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Beyond beautiful: At ICA North, artists present imaginative ways to consider our values

Artist Yaw Owusu with his personal favorite: Same Thing, Different Objects.
Artist Yaw Owusu with his personal favorite: Same Thing, Different Objects.
(Maurice Hewitt)

If you were a longtime fan of Lux Art Institute you probably know about its new name—ICA San Diego/North—and its merger last year with the former San Diego Art Institute—now ICA San Diego/Central—in Balboa Park.

On Sept. 9, undaunted by intermittent rain, art lovers of all ages gathered for an evening of art, music, and conviviality at ICA North to celebrate the opening of ICA/San Diego’s 2022-2023 season, titled Limitless Growth, Limited World. Executive Director Andrew Utt and Associate Curator Guusje Sanders have spent almost two years assembling an exciting array of international artists-in-residence and regional artists, asking us to consider what things in our lives and our world are truly valuable.

The main event that evening was the introduction of the season’s first Artist-in-Residence, Ghana-born, Brooklyn-based Yaw Owusu, and his mesmerizing exhibit A Penny, For What It’s Worth.

At the evening event, three viewers contemplate Yaw Owusu’s African American Flag.
At the evening event, three viewers contemplate Yaw Owusu’s African American Flag.
(Maurice Hewitt)

Owusu has developed unique methods of oxidizing copper pennies into varied colors, making them major components of his artworks. Due to inflation, the copper used to make a single penny now costs more than one cent, yet production goes on. And these striking assemblages demonstrate how thoughtful, creative endeavor can transform the most valueless things into wondrous ones.

After doing his undergraduate work in Ghana, Owusu did a residency in Berlin and then chose to go to Pratt Institute in Brooklyn for his MFA. “Brooklyn is loud, and it challenges and inspires me,” said the 30-year-old artist, who was included as one of “Pratt Institute’s Most Talented Artists” online. His art has been shown in galleries from New York to Nigeria, but this is his first solo museum exhibition.

His favorite piece here is one of three gigantic pennies, each including thousands of coins and created specifically for this show. You need to get up close to really appreciate the details, and take time to answer the question he poses: “What can you do with a penny?”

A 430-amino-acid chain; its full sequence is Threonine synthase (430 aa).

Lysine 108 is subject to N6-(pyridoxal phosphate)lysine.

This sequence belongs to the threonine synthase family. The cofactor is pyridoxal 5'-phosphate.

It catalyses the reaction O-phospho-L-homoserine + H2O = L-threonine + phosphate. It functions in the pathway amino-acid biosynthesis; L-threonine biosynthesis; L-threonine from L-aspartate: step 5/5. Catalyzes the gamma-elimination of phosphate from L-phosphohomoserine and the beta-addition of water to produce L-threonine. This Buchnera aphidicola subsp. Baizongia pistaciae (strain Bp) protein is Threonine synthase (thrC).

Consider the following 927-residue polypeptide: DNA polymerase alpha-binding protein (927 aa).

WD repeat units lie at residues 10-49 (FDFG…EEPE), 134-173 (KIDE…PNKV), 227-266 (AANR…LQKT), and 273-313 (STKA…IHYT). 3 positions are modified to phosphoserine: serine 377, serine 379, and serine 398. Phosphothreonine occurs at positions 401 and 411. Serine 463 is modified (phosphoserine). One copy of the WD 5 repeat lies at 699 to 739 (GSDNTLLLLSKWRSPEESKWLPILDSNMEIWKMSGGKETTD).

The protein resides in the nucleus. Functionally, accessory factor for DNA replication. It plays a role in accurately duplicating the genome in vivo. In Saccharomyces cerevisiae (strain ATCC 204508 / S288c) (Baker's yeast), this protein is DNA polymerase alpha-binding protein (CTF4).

Write your answer on one of the cards provided, and you’ll become part of the exhibit and receive an appropriate keepsake to take home. Then think about this: if everyone in the U.S. donated a penny, what could we do?

Out of Many, including penny-covered strips of wood
Out of Many, including penny-covered strips of wood representing border fences and a mylar blanket like those used by migrants detained at the U.S. border.

(Maurice Hewitt)

Owusu calls this part of his exhibit Penny Exchange and he’ll be doing impromptu Penny Exchanges in different parts of San Diego County while he’s here to get a wider world to reflect on his questions.

“These are political pieces, not just beautiful objects,” he said. One of ICA North’s most rewarding offerings is the opportunity to chat with the artists-in-residence and see how they work. On weekend afternoons through Oct. 9 you can meet Yaw Owusu in person—a delightful experience. His art will remain through Nov. 20.

At the street-level Education Gallery is another beautiful and thought-provoking exhibit: Aesthetics of Commodity, by the season’s first Regional Artist, London-born, LA-based Carolina Caycedo. A multimedia artist whose work addresses environmental and cultural issues, she has been featured in museums, biennials, and community projects around the world. She was in Europe at the time of the Sept. 9 celebration but will be giving an artist’s talk here Oct. 28.

Live music: Fiona Digney
Live music: Fiona Digney, percussionist/producer with the innovative musical organization Art of Elan, performed a piece she co-created with Yaw Owusu, whose pennies and liquid solutions were part of the presentation.
(Maurice Hewitt)

On view are 10 large-scale digital collages, selected from a series called Distressed Debt. In these pieces, Caycedo overlays 19th- and 20th- century stocks and bonds with images she found in historical documents showing some of the slaves and indigenous people whose sufferings were discounted in the grand schemes of companies and banks.

Guusje Sanders, who walked us through the exhibit, emphasized the artist’s underlying message: “These stocks and bonds look attractive and desirable—that makes them seem valuable, so people don’t question what the collateral is in human lives.”

In the Education Pavilion, Associate Curator Guusje Sanders posed with Carolina Caycedo’s Pennsylvania State Tax Free Bond.
In the Education Pavilion, Associate Curator Guusje Sanders posed with Carolina Caycedo’s Pennsylvania State Tax Free Bond.
(Maurice Hewitt)

As with everything at ICA North, the closer you look, the more you see, and there’s plenty to look forward to in the coming year. To keep up with all the programs and special events—many of them free—sign up for their newsletter at icasandiego.org or follow them on social media @icasandiego

Now at ICA North:

Yaw Owusu: A Penny, For What It’s Worth, on view through Nov. 20.

Meet the Artist: Saturdays and Sundays, 3-5 p.m., through Oct. 9.

Carolina Caycedo: Aesthetics of Commodity, on view through Oct. 30.

Artist’s Talk and Closing Reception: Friday, Oct. 28, 5:30-8:30 p.m.

ICA San Diego/North: 1550 S El Camino Real, Encinitas, 92024

Hours: Thursday-Sunday, 12-5 p.m. Free admission.

For more information: Email info@icasandiego.org or visit icasandiego.org


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